Infectious Bursal Disease Virus (IBDV) has been recognized as one of the principal economic drains on the poultry industry, responsible, alone, for the loss of extraordinarily high numbers of poultry individuals, and millions of dollars annually. In the disclosure of U.S. Patent Application 061,083, filed June 12, 1987, by Snyder et al, this problem, and the discovery of a monoclonal antibody specific to all known strains and serotypes of IBDV is disclosed in detail. Use of that monoclonal antibody (MCA) identified as R63 and expressed by the cell line deposited at the ATCC and bearing the Accession Number HB9490 and otherwise available from continuous viable cell lines maintained on the grounds of the University of Maryland, College Park campus, for conferring effective immunity against IBDV on new-born chicks is also disclosed in that application.
One problem widely encountered in the poultry industry in treating and preventing IBDV, whether it be through the use of MCA R63 or some other method, is identification of the level of antibody effective in neutralizing IBDV present in the serum of poultry individuals, and poultry flocks. A determination of the antibody level is necessary to determine the need for further immunization treatment, and the amount of treatment necessary, if appropriate.
Experience throughout the industry, and that of the inventor, indicates that the current method for determining antibody titer levels, an indirect-ELISA, does not give reliable results, the values obtained through this indirect assay and virus neutralization studies being, frequently, quite dissimilar.
It has been discovered that this lack of reproducability and reliability in results obtained through the currently marketed indirect-ELISA may be due to two significant factors associated with that assay. The current available assay measures not only antibodies effective in neutralizing IBDV (i.e., protective antibodies) but measures significant amounts of other antibodies which bind to the IBDV at non-neutralizing antigenic sites, and thus, gives a falsely high reading of antibody titer with respect to neutralization capacity of the serum. It should be noted that in the identified parent application of Snyder et al, it is disclosed that of the nine monoclonal antibodies developed in the study leading to the invention claimed therein, only two had any neutralizing effectiveness. Therefore, there are clearly non-neutralizing antigenic sites on the various strains of IBDV.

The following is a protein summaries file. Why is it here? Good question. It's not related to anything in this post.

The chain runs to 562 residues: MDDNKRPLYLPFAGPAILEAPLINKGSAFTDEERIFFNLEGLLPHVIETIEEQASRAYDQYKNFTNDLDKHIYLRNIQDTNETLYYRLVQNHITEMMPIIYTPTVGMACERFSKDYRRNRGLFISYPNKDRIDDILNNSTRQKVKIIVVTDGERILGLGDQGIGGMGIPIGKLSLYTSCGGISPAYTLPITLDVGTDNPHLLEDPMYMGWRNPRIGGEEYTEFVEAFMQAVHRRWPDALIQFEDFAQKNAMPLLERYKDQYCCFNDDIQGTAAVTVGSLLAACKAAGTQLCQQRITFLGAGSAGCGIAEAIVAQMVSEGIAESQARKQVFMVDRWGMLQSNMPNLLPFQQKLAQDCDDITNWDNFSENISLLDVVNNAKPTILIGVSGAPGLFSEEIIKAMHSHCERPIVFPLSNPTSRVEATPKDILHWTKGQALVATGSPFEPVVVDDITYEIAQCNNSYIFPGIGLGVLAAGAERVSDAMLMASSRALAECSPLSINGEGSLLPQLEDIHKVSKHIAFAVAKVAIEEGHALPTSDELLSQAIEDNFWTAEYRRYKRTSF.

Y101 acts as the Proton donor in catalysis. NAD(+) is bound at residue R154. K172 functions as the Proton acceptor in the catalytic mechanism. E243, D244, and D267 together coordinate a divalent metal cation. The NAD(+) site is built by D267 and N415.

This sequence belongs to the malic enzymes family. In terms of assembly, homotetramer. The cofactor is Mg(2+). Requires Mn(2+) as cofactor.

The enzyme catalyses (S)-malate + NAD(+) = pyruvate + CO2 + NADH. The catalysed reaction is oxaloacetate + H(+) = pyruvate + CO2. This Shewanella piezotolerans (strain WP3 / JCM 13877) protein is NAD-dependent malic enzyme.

Currently available IBDV ELISA antibody kits also employ IBDV antigens that contain non-virus-related protein antigens which can be detected by probing with antisera monospecific to the suspect contaminants (e.g., fetal bovine serum bacterial antigens, fetal antigens contained in the serum, etc.). Antibodies which bind to these extraneous antigens are frequently present in the serum of vaccinated chickens and other poultry by virtue of vaccination with crude antigen preparations, and the binding of these antibodies is also measured falsely as anti-IBDV antibody in this indirect ELISA. Thus, currently available methods do not give reliable indications of the level of neutralizing, protective type IBDV antibody present in the serum of tested individuals.
This invention takes advantage of the fact that the previously disclosed monoclonal antibody R63 is specific to all known IBDV strains and serotypes, and "competes" only with itself and other antibodies recognizing the same neutralizing epitope present in chicken sera.
Thus, to give a reliable indication of IBDV neutralizing antibody titer in a poultry individual, a predetermined amount of labeled R63 is admixed with IBDV antigen and the serum from the poultry individual. The amount of labeled R63 binding to the IBDV is determined (through conventional methods employing the label, i.e., where the label is biotin, the amount of R63 unbound or bound is determined by admixing the appropriate supernatant or precipitate with an avidin-peroxidase complex (or the available substitute strep avidin) to which the biotin label will tightly bind). The amount of bound R63 is compared with a standard or base line, which is a measure of the amount of labeled R63 that binds in the absence of the serum of the poultry individual. The decrease in binding is due, directly, to the presence of neutralizing antibody present in the poultry individual serum, and accordingly, the decrease gives a reliable figure as to the level of neutralizing antibody present in the tested individual.